During winter, shaving precious minutes of sunlight off the beginning and end of your day, it’s worthwhile to revisit your outdoor running routine and update your safety practices.
If you typically run before or after work, you might soon find yourself logging your miles in the dark.
Not only does the darkness impede visibility and increase your chances of injury, it also affords would-be attackers more opportunity to target you.
Road Runners Club of America offers tips to stay safe while running at night
1. Stay alert and pay attention to your surroundings. This tip is Numero Uno for good reason: the best way to avoid injury or falling victim to a crime is to pay attention to where you are, who is around you, and what is nearby and in your path.
2. Tune in to the present. These days, runners of all ages wear headphones to tune out while walking or running, but jamming to your workout mix is not without its risks. In order to be fully alert, you should wear only one earbud, turn the volume way down, or skip the headphones altogether. With your ears unplugged, you’ll be able to hear traffic, footsteps, and other potential dangers.
Wear reflective clothing when running at night
3. See and be seen. Wear reflective, bright-colored clothing. Orange, yellow, and neon-green colors signal to drivers to use caution. Pick up an LED headlamp to help you see the road in front of you.
4. Take care on hills. Hills and winding roads can impede drivers’ visibility. Take extra caution if you’re running on twisty, hilly roads.
5. Practice traffic etiquette. Runners should always run against the flow of traffic, so you can easily see and react to oncoming vehicles. Look both ways before crossing the street, and make eye-contact with drivers at intersections to be sure they’ve yielded the right of way to you. Drivers, especially in the early morning and late night, can go on autopilot: don’t assume that any driver has seen you.
6. Give a heads up. Let someone know where you’re going and when you’ll be back. Call a friend or leave a note with a family member.
7. Know your neighborhood. Only run in familiar areas, and only on well-populated roads. Avoid any overgrown trails and unlit streets.
Running at night with a partner is an excellent way to stay safe
8. Use the buddy system. Running with a partner is fun and is an excellent way to stay safe. You’ve got someone with you in case you get injured, and attackers are less likely to target a pair of runners. You could even run with your pet dog, or if you don’t have one, borrow your neighbor’s.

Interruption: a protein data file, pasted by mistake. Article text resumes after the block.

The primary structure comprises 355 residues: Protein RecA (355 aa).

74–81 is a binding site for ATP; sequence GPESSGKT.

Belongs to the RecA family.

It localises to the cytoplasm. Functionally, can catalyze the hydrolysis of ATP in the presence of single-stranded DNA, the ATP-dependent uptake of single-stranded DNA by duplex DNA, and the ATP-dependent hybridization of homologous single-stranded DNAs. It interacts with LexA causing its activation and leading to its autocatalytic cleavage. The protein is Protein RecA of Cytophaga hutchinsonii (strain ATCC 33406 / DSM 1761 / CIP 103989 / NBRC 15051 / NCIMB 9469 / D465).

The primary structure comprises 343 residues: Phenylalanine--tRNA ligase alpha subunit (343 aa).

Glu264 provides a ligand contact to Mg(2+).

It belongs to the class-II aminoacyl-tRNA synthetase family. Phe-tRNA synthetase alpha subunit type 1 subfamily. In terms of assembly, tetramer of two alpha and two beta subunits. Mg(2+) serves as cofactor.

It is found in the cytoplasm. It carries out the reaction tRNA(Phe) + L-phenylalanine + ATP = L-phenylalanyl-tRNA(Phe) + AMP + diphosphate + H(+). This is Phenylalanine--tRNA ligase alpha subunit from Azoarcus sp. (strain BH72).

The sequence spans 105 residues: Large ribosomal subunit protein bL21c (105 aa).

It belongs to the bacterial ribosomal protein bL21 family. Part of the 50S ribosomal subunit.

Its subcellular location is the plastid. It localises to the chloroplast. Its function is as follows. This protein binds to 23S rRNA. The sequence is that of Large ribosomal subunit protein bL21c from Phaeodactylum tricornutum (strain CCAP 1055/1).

9. Carry ID. You should always carry some sort of identification with you, including an emergency contact number and any medical information that might be relevant in case of an emergency.
10. Bring your phone and some quarters. If you should get into trouble, you’ll want your phone with you to call for help. On the other hand, if a mugger wants your phone, give it to them. No really, just hand it over. Have quarters handy if you need to make a payphone call.
11. Call 911 as soon as possible in an emergency. If you are attacked or mugged, do not wait until you are home. Do not call anyone else first. The sooner you call the police, the more likely they’ll be able to locate your attacker. Call for help if you see anyone else get hurt or attacked. Take care of each other out there.
When running at night, keep a safe distance from others on the path
12. Ignore cat-callers. While verbal harassment can happen to anyone, it’s a particular problem for women runners and pedestrians. If anyone says anything unseemly to you, ignore them and keep a safe distance between you.
13. Be self-aware. Many men do not consider the effect their physical presence can have on the women around them. First and foremost, avoid startling others, and consider crossing to the other side of the road to give someone their personal space. Avoid following, or even giving the appearance of following, a fellow walker or runner on the road. Keep your distance and announce your intentions to pass with a simple, “on your left.”
14. Be prepared to memorize faces. If you do get attacked, your body will flood your system with adrenaline, readying your fight or flight response. You may not remember to get a good idea of what your attacker looks like. When you make a report, the police will want to know these 5 things: sex, clothing color, clothing type, head wear, and direction of flight.
15. Carry a self-defense tool. Keeping a whistle or pepper spray with you while you run may be a good idea, but don’t let your guard down just because you brought a weapon. Stay alert.
16. Trust your gut. If you’re getting a bad vibe from an area or a person, get out of there.
About Dr. Thaïs Aliabadi
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